FAO Agrees to Biofuels Study

Cindy Zimmerman

The United Nations Food and Agriculture Organization High Level Conference on Food Security focused on solutions to fight global hunger and increase agricultural development this week, rather than place restrictions on biofuels production.

The final declaration adopted by 180 countries calls for further study on the issue, an approach which world biofuels producers called “thoughtful.”

FAOIn a statement, leaders from the Canadian Renewable Fuels Association (CRFA), the European Bioethanol Fuel Association (eBio), and the Renewable Fuels Association said they the proposal to undertake further study of biofuels in agriculture. “We are confident it will underscore the valuable contribution biofuels can make to ease the energy and agriculture challenges confronting all nations,” they said.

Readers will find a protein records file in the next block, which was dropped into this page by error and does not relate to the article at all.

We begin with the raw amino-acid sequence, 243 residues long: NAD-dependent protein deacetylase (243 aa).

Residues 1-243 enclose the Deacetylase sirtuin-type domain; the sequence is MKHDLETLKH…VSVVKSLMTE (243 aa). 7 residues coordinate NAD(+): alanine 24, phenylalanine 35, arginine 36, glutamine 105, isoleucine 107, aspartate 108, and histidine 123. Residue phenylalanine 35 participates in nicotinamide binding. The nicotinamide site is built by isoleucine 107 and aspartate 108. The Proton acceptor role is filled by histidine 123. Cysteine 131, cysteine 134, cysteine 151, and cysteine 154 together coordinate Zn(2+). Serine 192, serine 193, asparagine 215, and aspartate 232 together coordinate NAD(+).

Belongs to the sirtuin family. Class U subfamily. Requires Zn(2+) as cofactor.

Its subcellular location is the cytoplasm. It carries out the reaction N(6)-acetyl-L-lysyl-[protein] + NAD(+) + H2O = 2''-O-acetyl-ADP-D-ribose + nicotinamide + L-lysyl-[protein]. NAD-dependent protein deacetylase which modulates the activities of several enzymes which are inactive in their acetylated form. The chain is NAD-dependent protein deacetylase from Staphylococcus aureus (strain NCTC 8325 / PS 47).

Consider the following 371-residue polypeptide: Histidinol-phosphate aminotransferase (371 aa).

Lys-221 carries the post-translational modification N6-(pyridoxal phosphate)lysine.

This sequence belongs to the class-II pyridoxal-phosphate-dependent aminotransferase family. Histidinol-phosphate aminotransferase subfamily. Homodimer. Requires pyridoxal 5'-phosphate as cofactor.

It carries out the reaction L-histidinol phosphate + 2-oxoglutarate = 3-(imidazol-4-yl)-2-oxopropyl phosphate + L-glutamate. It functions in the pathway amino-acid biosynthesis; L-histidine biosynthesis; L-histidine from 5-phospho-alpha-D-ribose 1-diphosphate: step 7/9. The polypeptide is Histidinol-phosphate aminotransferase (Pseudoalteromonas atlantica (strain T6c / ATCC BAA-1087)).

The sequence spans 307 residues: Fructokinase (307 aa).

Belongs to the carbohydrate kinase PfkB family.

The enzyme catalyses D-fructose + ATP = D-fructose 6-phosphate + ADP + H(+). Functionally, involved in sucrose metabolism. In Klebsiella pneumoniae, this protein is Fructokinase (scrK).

Agriculture Secretary Ed Schafer also welcomed the declaration’s recognition of the important issues related to the challenges and opportunities of biofuels. “The United States is firmly committed to the sustainable production and use of biofuels, both domestically and globally,” he said in a statement.

During a press conference with reporters from Rome, Schafer said that during his time there, he has “become more confident that our ethanol policy of energy security, of better environmental factors, and a reduction in the cost of petroleum use in our country is the right policy direction. And I certainly am going to urge continuing along the way we’re going.”

The real focus of the summit was on getting countries to come up with more money to meet urgent humanitarian needs for food and to help countries achieve continuing food security through investment in agriculture and research. Schafer said the United States will continue to provide the majority of food aid globally, projecting to spend nearly $5 billion on programs to combat hunger over the next two years. By contrast, oil-rich countries like Venezuela and Kuwait have only pledged to spend $100 million a year.

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